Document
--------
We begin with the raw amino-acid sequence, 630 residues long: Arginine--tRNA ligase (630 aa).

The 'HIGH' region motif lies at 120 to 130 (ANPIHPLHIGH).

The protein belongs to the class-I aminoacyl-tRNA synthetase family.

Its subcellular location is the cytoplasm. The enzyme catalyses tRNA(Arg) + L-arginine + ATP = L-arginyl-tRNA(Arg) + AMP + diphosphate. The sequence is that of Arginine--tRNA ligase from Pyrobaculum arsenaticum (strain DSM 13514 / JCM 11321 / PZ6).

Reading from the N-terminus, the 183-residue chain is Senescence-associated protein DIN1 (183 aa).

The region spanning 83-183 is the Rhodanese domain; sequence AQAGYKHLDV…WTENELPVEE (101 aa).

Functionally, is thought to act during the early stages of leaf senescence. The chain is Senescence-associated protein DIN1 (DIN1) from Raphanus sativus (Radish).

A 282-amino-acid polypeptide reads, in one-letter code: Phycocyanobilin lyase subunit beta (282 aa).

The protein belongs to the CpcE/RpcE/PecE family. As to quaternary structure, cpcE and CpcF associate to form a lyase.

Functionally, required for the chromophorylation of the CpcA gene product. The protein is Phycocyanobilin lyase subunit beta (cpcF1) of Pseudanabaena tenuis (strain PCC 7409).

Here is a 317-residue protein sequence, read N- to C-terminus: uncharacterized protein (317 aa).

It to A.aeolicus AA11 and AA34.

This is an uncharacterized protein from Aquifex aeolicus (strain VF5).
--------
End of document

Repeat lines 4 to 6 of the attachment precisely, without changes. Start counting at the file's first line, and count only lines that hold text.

Its subcellular location is the cytoplasm. The enzyme catalyses tRNA(Arg) + L-arginine + ATP = L-arginyl-tRNA(Arg) + AMP + diphosphate. The sequence is that of Arginine--tRNA ligase from Pyrobaculum arsenaticum (strain DSM 13514 / JCM 11321 / PZ6).

Reading from the N-terminus, the 183-residue chain is Senescence-associated protein DIN1 (183 aa).

The region spanning 83-183 is the Rhodanese domain; sequence AQAGYKHLDV…WTENELPVEE (101 aa).